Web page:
Egypt’s Religious Culture

Jan 6, 2020
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Abstract

Since time immoral mankind has always tried to bridge the gap between the natural forces that confronted him on a daily basis and the harshness of that life.

To portray the events around them that they could not explain (lack of knowledge) into supernatural beings that controlled the atmosphere above his head extending into the heavens. Providing a feel-good theology for the person abdicating his responsibilities to himself and regulating it to unseen forces that caused certain difficulties in his life.

Religion by all intents and purposes is just an abstract relationship between human nature, the natural forces of the environment surrounding him, expressing it into supernatural forces. Creating asymmetrical images of divinity and magic to maintain that relationship.

Egypt provides a unique look at that abstract balance between the natural forces (Laws of Nature) and the supernatural forces. Gods that traversed between the earth and the atmosphere above their heads. Circling the horizon around him (360 degrees) extending into the heavens (180-degree arch).

All of Egyptian religions and myths refer to three realities of their life that revolved around the sun, the Nile, and the divine pharaoh.

The concept of the Divine ruler just for note crossed the Mediterranean an resides in modern day Rome as well as elsewhere in the modern world.

In the archaic period of Egypt (3100 BC) there was a change in the practice of burying the dead and their travel in the afterlife. There was a move to the creation of cemeteries to bury the dead which may indicate a separation between the living and the dead.

During this period Egypt was separated into two parts, the upper Nile, and the lower Nile. In the upper Nile river, there were 22 military districts and the lower Nile had 20 military districts.

Each military district controlled the area along the Nile, each had a ruler, and each believed in their own idea of gods and deities.

Around this time 3100 BC steps in a character named, Menes, who was believed to have come from Ethiopia. He managed to unify the Egyptians into one ruling monarchy. Simply by creating a crown of red and white that symbolized the unification of upper and lower Egypt. Egyptians believed that the crown had magic powers and it was the single item that the pharaohs could not take with them in the afterlife.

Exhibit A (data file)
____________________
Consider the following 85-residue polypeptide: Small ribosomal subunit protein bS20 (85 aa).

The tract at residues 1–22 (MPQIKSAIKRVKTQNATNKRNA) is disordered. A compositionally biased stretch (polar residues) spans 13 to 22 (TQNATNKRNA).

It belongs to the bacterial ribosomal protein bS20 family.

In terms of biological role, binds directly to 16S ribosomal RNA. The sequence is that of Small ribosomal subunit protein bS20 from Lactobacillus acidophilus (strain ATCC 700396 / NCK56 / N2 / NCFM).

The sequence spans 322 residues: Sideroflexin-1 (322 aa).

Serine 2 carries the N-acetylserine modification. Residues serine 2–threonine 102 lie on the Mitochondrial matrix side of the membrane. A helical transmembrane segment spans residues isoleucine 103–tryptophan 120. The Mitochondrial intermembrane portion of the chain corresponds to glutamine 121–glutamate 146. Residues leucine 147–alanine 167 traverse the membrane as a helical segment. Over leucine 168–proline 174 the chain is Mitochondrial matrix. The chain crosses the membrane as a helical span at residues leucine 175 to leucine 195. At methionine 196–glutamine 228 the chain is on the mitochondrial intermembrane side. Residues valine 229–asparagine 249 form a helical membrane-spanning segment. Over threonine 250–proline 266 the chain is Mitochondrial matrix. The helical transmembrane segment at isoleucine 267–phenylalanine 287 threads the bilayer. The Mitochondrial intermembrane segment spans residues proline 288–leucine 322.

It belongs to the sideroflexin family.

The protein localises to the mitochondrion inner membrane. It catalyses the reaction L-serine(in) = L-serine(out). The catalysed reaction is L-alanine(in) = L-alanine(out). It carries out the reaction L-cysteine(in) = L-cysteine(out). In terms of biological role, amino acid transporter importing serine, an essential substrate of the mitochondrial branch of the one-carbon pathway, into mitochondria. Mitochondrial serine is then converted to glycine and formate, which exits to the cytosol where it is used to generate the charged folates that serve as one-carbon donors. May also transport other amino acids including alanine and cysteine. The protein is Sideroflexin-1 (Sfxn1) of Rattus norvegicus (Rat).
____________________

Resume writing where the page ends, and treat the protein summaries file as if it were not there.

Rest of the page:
We see the same symbolism in narrative of the New Testament. The crown as a magical item that does not get buried with the man who claimed deity. Who after death became a god?

The Egyptians believed that the life you lived here on earth you lived in the afterlife an asymmetrical image of one’s realty. The work you did, the friends you had, the family you had, you took your life with you, into the afterlife.

Then it was easier to portray the kings and their magical crowns. The kings became gods by divine right this concept shows in the ideology of the ancient Sumerians.

Mankind was put on this earth to serve the gods. Gods gave selected men divine rights to implement their policies.

The afterlife for the kings and priests which flowed back and forth over the years became grand festivals and trappings of wealth that were buried with them at the time of death.

Whereas the common person was not guaranteed that right of an afterlife. You were simply here to serve the gods and their emissaries the priests and kings. The same ideology hold true today. The state always buries their dead with lavish affairs befitting a king.

Religion has always been and will always be governance by divine right to perpetuate political agendas held together tenuously by economics. Salvation has always been invested in the hands of the individual not with men who claim magical divinity because their wear a crown.
 

LCarlson

Administrator
Nov 12, 2019
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Just dropping in here to remind everyone to keep any religious discussion to historical/cultural topics appropriate to this section of LiveScience, and let us not argue the validity of different faiths. Thanks!
 

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